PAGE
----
Phillip Stephens's Reviews > Awakening

Awakening by Raymond Bolton
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it was amazing
bookshelves: diversion

If anyone actually sat down to create a formula certain to sell a fantasy novel I imagined it to be Raymond Bolton after reading Awakening, the first book in his Ydron Saga. Take the standard potion of swords and sorcery, the traditional displaced prince looking to regain his throne, his band of loyal cohorts and mix in alien body snatchers, mind control, a plot to overthrow the planet and the occasional Shakespearean theme and the pot spills over with Awakening.

Surprisingly, it works.

Let me admit, I grew weary of fantasy fiction a couple of years into college. The books became too derivative and, unlike crime fiction and some of the more innovative science fiction, rarely strayed from the formula. The authors seemed more interested in creating trilogies, then five and six book series, than breaking genuine territory. I had a hard time explaining to fans, but substituting weredragons for ogretrolls and changing the hero's talisman from a sacred gemstone to a mystic runestone isn't breaking new territory. Nor was creating new names for trees and wine, or new species of cattle and avian creatures, or adding moons and suns all that creative. It didn't even matter if the hero/heroine ultimately faced the Snake Queen or White Wolf Warlock. To me it was just plugging new values into x, y and z.

I do go back every few years, pick up a highly recommended title to give it a chance, but with the rare exception of a book like William Browning Spencer's Zod Wallop, I put it down halfway through and wait for the genre to catch my interest.

When Prince Regilius goes on the run and discovers that outside the palace his kingdom is poverty stricken and his subjects hate his family, Bolton takes the novel in a direction many fantasy books fails to go. The readers quickly discover that the throne isn't lost simply because of a plot against his family, but because his family has given up the right to rule through negligence, malfeasance and greed.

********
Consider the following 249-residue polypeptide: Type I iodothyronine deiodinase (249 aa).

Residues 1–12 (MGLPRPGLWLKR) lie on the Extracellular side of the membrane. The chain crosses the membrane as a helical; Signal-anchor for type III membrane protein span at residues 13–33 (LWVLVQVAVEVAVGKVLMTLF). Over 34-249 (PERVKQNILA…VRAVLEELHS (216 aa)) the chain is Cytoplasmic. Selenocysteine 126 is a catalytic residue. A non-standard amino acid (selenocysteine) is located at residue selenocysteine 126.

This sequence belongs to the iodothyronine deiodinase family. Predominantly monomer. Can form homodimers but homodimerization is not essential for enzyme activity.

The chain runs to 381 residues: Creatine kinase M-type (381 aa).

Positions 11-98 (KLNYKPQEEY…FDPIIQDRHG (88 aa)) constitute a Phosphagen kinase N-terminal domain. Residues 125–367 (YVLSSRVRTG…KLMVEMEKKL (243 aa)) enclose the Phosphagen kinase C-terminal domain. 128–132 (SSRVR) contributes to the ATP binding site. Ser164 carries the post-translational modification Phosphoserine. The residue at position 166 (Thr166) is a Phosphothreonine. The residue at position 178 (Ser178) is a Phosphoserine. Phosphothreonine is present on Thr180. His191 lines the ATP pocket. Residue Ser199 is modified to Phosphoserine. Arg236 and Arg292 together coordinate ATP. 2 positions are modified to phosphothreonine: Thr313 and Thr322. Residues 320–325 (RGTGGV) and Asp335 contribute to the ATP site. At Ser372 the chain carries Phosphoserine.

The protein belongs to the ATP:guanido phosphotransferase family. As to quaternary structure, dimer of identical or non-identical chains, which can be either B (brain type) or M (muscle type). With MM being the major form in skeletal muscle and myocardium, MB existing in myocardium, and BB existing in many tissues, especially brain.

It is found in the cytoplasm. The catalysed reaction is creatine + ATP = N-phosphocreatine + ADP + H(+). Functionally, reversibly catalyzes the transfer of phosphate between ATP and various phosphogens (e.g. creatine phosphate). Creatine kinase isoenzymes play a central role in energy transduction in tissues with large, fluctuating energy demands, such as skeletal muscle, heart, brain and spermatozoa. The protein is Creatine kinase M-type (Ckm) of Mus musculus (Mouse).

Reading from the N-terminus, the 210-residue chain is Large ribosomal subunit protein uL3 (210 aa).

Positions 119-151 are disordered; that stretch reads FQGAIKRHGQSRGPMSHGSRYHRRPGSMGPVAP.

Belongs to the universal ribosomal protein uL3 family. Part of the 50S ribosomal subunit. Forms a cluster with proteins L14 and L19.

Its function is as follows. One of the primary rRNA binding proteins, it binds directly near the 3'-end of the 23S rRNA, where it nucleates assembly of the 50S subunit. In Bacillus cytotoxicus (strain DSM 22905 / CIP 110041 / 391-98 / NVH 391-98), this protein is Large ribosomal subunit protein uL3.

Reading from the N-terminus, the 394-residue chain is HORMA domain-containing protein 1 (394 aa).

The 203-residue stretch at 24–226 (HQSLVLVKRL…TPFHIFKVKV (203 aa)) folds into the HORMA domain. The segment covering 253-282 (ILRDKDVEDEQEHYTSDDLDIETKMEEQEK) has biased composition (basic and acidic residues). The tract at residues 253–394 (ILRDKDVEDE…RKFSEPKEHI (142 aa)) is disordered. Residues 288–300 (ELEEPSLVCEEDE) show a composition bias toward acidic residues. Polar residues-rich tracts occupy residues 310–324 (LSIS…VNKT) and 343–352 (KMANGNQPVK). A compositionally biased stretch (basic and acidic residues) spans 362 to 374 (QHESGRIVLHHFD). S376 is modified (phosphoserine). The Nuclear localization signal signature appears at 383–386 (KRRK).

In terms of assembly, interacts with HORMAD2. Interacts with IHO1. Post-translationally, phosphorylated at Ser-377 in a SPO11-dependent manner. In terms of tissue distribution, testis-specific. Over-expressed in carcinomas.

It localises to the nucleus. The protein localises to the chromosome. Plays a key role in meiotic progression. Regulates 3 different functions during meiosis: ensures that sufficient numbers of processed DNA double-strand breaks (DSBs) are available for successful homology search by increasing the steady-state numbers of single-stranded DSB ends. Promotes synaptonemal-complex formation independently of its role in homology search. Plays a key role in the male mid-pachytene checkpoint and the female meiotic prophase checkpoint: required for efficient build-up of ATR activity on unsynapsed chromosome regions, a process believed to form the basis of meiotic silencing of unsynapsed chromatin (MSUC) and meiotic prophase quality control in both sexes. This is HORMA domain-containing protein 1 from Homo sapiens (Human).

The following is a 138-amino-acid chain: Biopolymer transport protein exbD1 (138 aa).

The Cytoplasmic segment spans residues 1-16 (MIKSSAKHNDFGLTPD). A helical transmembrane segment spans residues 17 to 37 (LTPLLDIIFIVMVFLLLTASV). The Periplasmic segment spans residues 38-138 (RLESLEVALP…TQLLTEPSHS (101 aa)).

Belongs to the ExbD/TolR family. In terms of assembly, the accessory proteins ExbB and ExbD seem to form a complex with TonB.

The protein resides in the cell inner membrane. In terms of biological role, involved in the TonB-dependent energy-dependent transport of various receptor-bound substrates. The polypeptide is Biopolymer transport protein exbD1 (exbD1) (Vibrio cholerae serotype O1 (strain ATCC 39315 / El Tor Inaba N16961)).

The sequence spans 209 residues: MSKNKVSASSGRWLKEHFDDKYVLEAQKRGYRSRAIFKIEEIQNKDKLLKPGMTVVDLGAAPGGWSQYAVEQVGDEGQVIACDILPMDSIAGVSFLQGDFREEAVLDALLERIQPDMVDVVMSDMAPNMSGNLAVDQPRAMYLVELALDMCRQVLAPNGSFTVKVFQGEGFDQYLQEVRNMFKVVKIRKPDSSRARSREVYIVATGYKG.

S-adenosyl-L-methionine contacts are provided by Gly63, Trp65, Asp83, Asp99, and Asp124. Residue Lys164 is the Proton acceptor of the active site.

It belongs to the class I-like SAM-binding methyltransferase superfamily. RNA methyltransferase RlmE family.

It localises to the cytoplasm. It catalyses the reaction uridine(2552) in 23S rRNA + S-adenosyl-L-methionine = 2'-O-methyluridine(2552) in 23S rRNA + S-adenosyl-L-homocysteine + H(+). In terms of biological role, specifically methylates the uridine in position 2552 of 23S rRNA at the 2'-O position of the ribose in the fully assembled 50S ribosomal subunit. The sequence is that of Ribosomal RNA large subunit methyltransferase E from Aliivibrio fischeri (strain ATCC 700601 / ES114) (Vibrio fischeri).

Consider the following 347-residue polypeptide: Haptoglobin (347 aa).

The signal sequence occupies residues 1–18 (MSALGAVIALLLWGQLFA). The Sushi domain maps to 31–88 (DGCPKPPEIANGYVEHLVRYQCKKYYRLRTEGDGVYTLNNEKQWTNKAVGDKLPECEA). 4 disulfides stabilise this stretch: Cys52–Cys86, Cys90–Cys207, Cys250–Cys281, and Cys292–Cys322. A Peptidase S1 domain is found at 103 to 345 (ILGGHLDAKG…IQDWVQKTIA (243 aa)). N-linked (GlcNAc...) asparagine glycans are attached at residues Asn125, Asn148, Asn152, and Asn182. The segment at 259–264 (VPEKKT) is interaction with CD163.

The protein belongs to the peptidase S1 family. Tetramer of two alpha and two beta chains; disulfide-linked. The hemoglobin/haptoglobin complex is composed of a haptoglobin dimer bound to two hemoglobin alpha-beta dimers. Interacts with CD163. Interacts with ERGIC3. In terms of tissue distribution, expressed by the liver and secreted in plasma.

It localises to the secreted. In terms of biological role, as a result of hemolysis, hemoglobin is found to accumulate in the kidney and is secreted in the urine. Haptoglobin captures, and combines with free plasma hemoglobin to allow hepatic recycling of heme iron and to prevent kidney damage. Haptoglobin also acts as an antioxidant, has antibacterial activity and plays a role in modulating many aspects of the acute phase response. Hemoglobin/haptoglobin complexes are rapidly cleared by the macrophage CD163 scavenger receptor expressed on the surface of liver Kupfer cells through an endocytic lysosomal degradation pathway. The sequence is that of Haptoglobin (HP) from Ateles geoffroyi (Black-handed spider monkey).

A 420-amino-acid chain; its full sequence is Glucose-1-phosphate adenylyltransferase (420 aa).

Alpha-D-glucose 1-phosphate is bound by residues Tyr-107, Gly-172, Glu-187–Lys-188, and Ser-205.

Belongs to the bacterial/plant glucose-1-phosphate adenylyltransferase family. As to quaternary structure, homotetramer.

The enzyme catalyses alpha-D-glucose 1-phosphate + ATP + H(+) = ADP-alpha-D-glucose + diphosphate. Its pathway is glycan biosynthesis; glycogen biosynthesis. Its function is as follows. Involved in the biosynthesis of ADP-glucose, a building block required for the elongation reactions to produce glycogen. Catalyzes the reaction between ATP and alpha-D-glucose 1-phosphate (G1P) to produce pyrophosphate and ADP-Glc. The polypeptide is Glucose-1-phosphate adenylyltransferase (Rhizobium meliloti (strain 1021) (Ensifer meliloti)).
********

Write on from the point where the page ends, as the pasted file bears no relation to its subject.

Awakening recounts the battle of Prince Regilius and his sister Lilith on three fronts. First, their father is murdered in a coup engineered by their mother Morged. Second they must learn to fight off an alien force called the Dalthin that can control people's bodies minds. Finally, Regilius learns that his father's corruption was so extensive the kingdom could collapse from rebellion. As their mother gains power and influence, she threatens to gather an army using his father's former allies to crush Regilius' kingdom from the outside.

Before Morged can execute her coup, Regilius and Lilith slip her noose and take separate paths to escape her wrath. Neither realizes until later that the the coup is the key battleground between two alien races—the Dalthain, who want to breed a new food source, and a benefactor race who want the planet to evolve. The benefactors modified Rigilius' and Lilith's genomes to allow them to develop the same mind control abilities as the Dalthains and now they must train themselves mentally as well as physically for the upcoming battle.

Bolton manages to create a new world for an epic scale battle without losing track of the personal stories of the combatants. His prose can be wooden at times, but the story never loses the readers' interest. Nor does he lose the reader in the complexity of plot tangles.

Even readers who steer away from fantasy fiction as redundant and formulaic, and I tend to be one of them, should give Awakening a shot. I can't promise you'll like it, but I was surprised to see someone do so much with what I consider a spent genre.

Phillip T. Stephens is the author of Cigerets, Guns & Beer and Raising Hell. You can follow him @stephens_pt.
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Reading Progress

Started Reading
March 9, 2015 – Finished Reading
June 1, 2015 – Shelved
June 1, 2015 – Shelved as: diversion

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